By John Fitch
I'm a Quaker pastor from Richmond, Indiana and I'm working on a doctorate in Neo-Monastic studies. The new monastic moment is not really all that new. Bonhoeffer coined the term Neo-Monasticism in 1945 and lot of people have been experimenting with the idea of divesting and moving in with the poor to pray with them and serve them as an equal. The idea really comes from the Gospel following Jesus' example of living amongst the poor and outcast and being totally dependent on God for he and his disciples needs.
For me it happened spontaneously. I became a starving student again in 2000 when I chose a mid-life career change from Social Work to ministry and started at the Earlham School of Religion in Richmond, Indiana. By necessity I moved into the poorest neighborhood in Richmond and I decided to do my ministry internship at the Episcopal church one block away from my house. During my internship I got to know my neighbors who didn't feel right about going to the Episcopal Church because they didn't dress like the Episcopalians who drove in from the suburbs - and some of them didn't smell so good, which was a problem. The neighborhood people did feel comfortable at my little condo and it became a hub for social gatherings, prayer services and meals together. My table was made for six people and when the thirteenth person came I knew we would need a bigger place. I found the right place around the corner form my condo. It was a huge 100 year old house built for entertaining with two gigantic dining rooms and five bedrooms upstairs. I knew right away I was supposed to buy it and start my ministry there.
The only problem was I only had $312.00 in my checking account. The realtor convinced me I could get 100% financing so I put in an offer. It turned out I would need a $10,000.00 down payment and I said to myself, "there's no way." Then the miracles started to happen. Two days later another relator knocked on my door and said she sold a condo in my building and has two other buyers who missed out and wanted to know I would sell mine for $7,500.00 more than I paid for it. I went back to the bank to see if they would take that for the down payment and I got a resounding, “No, you need $10,000.00, or no loan”. As I left the parking lot I paused for moment with both hands on the steering wheel. I said, “God I think you want me to do this, but your going to have to help me out by finding me another $2,500.00”. Thirty seconds later I got hit by a car. Nobody was seriously hurt and because it was not my fault I got a settlement from the insurance company for $2,500.00. I bought the house and with the help of friends from ESR we named it Renaissance House. We hung our shingle out on the porch and the ministry took off like a shot.
I've had a lot of careers. My first one was trade school when I was teenager. I learned home improvement and repairs and made good living with my hands while I took classes in junior college at night. After competing my general education course work, I transferred to San Diego State and majored in Social Work so I could work as a drug counselor for troubled youth and mentally ill people. My spiritual journey took me to Nicaragua to do peace work during the Contra war and after that I relocated with my wife and kids to Missouri where became a dog trainer. My last job was teaching in Puerto Rico with Catholic nuns who inspired me to be a minister.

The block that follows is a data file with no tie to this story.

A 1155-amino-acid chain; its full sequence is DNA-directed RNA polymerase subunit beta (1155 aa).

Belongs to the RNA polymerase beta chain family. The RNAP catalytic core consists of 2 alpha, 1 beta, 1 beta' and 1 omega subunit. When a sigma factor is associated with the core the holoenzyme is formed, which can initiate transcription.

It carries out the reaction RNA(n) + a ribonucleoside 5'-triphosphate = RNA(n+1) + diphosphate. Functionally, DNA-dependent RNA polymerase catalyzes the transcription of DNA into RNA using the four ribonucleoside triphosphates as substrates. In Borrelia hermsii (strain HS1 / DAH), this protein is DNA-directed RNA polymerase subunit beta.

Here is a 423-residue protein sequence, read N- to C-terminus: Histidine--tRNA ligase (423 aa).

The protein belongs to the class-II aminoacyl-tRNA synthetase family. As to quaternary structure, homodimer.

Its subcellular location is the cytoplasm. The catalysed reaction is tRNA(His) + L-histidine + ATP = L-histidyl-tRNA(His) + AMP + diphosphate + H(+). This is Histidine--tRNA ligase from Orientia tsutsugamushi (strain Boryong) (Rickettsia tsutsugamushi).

I'm now using all the skills I've learned along the way. I use my handyman skills to renovate the houses and I hire out some to help support us which also give the younger guys some work as I often need a helper. I help Spanish speaking people with translations especially when they go to court. I lead the prayer services and help cook and clean. I'm the neighborhood chaplain. I do weddings and funerals, and I visit people when they are in jail. I provide a safe haven for people being beaten or abused everyone knows if they are in trouble they can run to my house and nobody will follow them in.
The rooms in my house are filled with mentally ill men - couples and women live in the apartments next door. We are sponsored by the Quaker and Episcopal churches and attend services at both. We get some funding for utilities from the Quakers but are primarily self-supporting through the rent payments of those who have and income, as well as some money I raise doing handy work. We do dog training and everyone is given a dog to care for while they are at the house, just like in the New Skete monastic community. We also have morning prayer services and breakfast for everyone as well as a mid week Common Meal and worship.
I am currently spending a year living at the New Skete community, to learn about dog training, but especially about how to be a monk. I want to take the monastic way of being back into the world and be a Quaker monk. People say to me all the time. “I didn't know Quakers have monks”. To which I say, “They do now”.
John Fitch is the founder of the Renaissance House community and is an alumnus of ESR. He is currently studying in the Doctor of Ministry program at Southern Methodist University, Perkins School of Theology and is participating in a one year internship with the monks of New Skete training dogs and learning about traditional monasticism. In his spare time he enjoys photography.